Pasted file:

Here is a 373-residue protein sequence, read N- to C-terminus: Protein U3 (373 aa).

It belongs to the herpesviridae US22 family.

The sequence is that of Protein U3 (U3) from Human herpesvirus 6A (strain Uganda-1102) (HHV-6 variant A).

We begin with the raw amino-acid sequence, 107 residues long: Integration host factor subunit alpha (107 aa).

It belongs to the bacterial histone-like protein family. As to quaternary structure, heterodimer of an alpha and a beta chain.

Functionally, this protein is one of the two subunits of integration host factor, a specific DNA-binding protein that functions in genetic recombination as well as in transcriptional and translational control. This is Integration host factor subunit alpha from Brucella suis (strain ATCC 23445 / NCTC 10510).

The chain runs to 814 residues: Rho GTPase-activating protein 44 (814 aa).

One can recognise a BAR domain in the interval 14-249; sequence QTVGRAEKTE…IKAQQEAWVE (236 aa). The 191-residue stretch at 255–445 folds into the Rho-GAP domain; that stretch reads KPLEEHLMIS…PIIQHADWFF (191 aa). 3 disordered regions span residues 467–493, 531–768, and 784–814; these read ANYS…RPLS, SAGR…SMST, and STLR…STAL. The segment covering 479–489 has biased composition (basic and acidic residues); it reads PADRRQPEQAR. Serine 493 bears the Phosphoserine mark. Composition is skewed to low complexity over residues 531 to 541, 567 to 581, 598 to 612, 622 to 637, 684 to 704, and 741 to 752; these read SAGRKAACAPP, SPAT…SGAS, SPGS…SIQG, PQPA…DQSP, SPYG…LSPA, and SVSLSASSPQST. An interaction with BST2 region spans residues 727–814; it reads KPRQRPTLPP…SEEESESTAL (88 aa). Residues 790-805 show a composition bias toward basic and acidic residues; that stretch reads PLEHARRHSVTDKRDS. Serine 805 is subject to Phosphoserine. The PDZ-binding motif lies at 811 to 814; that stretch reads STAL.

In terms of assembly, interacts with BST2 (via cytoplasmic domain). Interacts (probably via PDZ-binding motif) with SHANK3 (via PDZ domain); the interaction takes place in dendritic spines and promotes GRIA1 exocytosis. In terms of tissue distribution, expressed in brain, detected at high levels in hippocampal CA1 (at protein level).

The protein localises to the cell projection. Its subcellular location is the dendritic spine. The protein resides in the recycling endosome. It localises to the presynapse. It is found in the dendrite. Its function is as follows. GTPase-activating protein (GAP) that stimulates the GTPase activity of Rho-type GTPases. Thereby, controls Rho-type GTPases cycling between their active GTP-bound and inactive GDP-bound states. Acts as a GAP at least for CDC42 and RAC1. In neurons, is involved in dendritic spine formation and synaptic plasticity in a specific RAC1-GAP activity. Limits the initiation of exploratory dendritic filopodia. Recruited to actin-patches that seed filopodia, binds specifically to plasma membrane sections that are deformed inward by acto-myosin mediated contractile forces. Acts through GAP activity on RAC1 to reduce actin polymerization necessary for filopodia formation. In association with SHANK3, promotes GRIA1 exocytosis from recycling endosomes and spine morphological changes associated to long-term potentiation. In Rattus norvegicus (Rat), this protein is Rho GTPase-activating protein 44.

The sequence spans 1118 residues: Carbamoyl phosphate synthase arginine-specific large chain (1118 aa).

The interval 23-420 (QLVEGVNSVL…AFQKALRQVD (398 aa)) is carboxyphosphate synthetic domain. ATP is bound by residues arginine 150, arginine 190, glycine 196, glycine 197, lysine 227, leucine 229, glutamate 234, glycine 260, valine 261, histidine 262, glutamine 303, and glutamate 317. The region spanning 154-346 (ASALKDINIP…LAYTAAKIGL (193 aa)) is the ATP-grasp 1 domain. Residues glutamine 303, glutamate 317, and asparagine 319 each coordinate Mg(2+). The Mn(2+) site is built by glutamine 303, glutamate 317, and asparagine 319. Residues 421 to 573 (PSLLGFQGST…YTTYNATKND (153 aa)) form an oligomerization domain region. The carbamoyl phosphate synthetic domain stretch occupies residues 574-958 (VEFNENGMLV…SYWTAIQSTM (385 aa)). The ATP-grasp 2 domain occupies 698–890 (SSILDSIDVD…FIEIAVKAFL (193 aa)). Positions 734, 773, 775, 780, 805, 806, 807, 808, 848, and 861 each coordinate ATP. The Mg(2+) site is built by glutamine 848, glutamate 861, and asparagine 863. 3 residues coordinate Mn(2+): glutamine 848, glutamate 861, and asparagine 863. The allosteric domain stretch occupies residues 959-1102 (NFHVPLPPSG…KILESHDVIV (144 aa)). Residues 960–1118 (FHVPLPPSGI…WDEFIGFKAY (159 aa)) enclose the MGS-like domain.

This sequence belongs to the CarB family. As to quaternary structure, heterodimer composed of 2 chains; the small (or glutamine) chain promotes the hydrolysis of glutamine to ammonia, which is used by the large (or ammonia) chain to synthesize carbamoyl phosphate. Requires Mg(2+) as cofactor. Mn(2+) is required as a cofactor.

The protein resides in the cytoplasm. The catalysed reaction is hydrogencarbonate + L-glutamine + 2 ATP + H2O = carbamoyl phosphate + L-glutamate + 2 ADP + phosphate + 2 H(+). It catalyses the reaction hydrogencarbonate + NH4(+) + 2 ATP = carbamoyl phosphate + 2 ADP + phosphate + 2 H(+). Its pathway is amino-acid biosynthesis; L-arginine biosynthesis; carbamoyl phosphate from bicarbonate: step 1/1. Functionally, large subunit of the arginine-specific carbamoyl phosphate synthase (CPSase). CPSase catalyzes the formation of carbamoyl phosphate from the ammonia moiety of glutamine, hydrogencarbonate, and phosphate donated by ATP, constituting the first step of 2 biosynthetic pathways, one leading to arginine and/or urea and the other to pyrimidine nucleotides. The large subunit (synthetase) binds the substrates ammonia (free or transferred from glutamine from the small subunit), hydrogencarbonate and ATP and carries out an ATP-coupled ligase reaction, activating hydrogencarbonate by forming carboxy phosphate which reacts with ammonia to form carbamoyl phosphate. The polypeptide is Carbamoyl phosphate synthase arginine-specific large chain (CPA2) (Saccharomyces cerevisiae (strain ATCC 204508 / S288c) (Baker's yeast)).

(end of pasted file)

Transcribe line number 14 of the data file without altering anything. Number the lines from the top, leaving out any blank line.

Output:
The protein resides in the cytoplasm. The catalysed reaction is hydrogencarbonate + L-glutamine + 2 ATP + H2O = carbamoyl phosphate + L-glutamate + 2 ADP + phosphate + 2 H(+). It catalyses the reaction hydrogencarbonate + NH4(+) + 2 ATP = carbamoyl phosphate + 2 ADP + phosphate + 2 H(+). Its pathway is amino-acid biosynthesis; L-arginine biosynthesis; carbamoyl phosphate from bicarbonate: step 1/1. Functionally, large subunit of the arginine-specific carbamoyl phosphate synthase (CPSase). CPSase catalyzes the formation of carbamoyl phosphate from the ammonia moiety of glutamine, hydrogencarbonate, and phosphate donated by ATP, constituting the first step of 2 biosynthetic pathways, one leading to arginine and/or urea and the other to pyrimidine nucleotides. The large subunit (synthetase) binds the substrates ammonia (free or transferred from glutamine from the small subunit), hydrogencarbonate and ATP and carries out an ATP-coupled ligase reaction, activating hydrogencarbonate by forming carboxy phosphate which reacts with ammonia to form carbamoyl phosphate. The polypeptide is Carbamoyl phosphate synthase arginine-specific large chain (CPA2) (Saccharomyces cerevisiae (strain ATCC 204508 / S288c) (Baker's yeast)).